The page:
One of the things I started missing while enjoying Guild Wars 2 was narrative. Huh? Doesn’t GW2 have narrative?

Well, yes, and while I don’t mind the later personal story as much as some, and I appreciate the branching choices involved in creating that personal story, one of the things I did feel about it was that it was very… fractured. You’re not meant to go on it non-stop, you’re encouraged to take time out for hearts and DEs and what-have-you.

As a result, I feel a little less story continuity than say, in GW1, where you get to go on a nonstop story mission ride until you get bored, then you go off looking for trouble with side quests and back alley zone exploration and vanquishing. It’s nice enough, for what it is, and I appreciate seeing some of my chosen allies along for the ride in the higher level stuff (though I really miss my first NPC companion Maverick, whom we never see again past level 30.)

Ditto the dungeon stories. I did them completely out of level order and it’s a bit… hard to put them back together in any semblance of plot order. It’s not really a spoiler to say that Destiny’s Edge fights and squabbles a lot in the earlier dungeons, then they kiss (ok, not really) and make up and learn their lessons in the later dungeons, in time for the final big fight.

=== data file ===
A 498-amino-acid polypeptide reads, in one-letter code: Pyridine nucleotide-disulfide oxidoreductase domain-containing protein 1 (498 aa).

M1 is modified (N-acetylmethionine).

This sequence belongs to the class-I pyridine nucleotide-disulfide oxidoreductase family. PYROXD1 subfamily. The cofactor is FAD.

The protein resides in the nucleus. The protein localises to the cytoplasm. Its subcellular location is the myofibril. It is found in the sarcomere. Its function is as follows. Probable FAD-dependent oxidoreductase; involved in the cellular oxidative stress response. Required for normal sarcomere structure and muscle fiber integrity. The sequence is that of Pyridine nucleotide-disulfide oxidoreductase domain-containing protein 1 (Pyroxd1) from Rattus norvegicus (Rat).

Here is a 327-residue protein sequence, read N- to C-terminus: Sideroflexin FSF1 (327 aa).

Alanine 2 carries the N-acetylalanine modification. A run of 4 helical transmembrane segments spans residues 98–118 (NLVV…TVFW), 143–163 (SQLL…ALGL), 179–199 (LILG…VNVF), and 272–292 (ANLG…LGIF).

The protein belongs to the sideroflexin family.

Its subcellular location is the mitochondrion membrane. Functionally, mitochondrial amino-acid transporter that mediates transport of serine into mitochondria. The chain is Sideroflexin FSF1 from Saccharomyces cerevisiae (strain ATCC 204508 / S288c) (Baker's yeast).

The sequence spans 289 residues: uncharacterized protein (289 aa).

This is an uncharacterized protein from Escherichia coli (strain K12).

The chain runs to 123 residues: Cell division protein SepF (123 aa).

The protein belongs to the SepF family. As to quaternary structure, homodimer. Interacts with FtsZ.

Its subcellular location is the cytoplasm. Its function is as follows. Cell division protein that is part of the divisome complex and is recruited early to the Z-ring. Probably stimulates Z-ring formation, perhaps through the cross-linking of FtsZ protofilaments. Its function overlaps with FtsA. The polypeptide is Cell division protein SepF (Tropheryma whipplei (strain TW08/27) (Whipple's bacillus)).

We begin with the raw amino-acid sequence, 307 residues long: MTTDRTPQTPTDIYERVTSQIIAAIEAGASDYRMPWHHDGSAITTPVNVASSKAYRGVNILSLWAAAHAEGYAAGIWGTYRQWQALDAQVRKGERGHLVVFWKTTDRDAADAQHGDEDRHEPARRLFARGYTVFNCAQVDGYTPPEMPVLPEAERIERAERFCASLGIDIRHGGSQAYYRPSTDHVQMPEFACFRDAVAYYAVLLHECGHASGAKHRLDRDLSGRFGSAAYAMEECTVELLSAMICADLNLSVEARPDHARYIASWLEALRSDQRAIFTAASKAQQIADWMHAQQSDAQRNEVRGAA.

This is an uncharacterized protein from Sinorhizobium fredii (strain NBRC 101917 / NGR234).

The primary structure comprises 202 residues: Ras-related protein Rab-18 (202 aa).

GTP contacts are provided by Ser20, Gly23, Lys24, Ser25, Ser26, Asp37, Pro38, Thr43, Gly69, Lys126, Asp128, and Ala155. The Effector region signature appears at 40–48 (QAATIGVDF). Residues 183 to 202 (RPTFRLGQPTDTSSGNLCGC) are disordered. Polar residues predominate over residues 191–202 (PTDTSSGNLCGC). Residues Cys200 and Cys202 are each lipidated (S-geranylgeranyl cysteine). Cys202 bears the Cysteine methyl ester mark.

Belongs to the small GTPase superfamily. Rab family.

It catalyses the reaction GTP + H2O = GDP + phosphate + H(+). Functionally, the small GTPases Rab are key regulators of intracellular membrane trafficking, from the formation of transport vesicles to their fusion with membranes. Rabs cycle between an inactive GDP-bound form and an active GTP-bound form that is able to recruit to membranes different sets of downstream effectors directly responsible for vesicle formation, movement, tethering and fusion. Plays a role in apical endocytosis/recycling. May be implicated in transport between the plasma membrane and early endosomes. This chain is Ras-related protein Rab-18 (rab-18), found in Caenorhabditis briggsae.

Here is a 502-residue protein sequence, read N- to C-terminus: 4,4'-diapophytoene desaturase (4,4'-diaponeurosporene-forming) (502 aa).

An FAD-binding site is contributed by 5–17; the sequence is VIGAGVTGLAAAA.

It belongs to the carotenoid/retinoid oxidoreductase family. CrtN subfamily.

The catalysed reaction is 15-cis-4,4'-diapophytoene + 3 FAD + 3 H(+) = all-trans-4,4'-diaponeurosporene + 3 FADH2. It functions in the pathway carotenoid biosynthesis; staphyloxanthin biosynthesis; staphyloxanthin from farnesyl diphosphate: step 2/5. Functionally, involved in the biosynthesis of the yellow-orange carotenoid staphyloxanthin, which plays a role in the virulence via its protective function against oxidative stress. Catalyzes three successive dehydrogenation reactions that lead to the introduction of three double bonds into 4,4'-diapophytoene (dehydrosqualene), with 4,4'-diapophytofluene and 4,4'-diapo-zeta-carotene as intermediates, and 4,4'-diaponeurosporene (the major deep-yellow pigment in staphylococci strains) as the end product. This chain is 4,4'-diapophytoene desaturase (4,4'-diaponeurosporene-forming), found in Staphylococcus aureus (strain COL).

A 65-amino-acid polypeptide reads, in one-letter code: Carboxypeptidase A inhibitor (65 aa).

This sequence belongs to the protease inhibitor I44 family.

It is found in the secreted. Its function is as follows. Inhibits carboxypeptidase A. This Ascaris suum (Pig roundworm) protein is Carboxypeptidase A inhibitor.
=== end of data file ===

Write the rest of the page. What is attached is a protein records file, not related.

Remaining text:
The world stories are okay, when you talk with the NPCs, it’s pretty entertaining, but there’s not much of a “me” story when wandering the world. Or rather, nothing terribly interesting to relate.

Who wants to hear the story of me following a trail of mithril ores until I got to a cypress tree, slaughtering drakes and wolves and polar bears along the way, until I found an orichalcum ore, yay, then I saw a rich mithril vein and had to figure out how to get to it, and it was guarded by a veteran something or order, and hey, there’s a cave there I never saw, so I went down it and saw stuff, and oooh, a chest, and oh darn, wasn’t I meant to be completing this zone, except by now the vista I was wandering to is somewhere southeast of here instead of northwest so I guess it’s time to head back in that direc…eep, a DE just exploded on me, ok, fightfightfight, and now this escort DE wants me to go that way (looks longingly at the vista)… oh screw it, the vista is always going to be there, trots off after the mass of people following the NPCs…

I guess it’s a narrative, and it’s a player-engendered one, which is sorta kinda sandboxy but not quite, but it’s also the same as what most people are doing, just not in that precise order. It’s a bit more meta-gamey than roleplay-ey, I guess.

There’s perhaps more unique diversity of experience in more sandbox games like Eve, where folks can be isolated in one tiny corner of the universe and have their own special adventures brought on by their self-chosen goals, but for myself, I’ve never really liked the idea of being just a small insignificant cog in some vast machinery understanding only a little part of the overall big puzzle. Fun for a little while, maybe, but I don’t have the patience long term for it.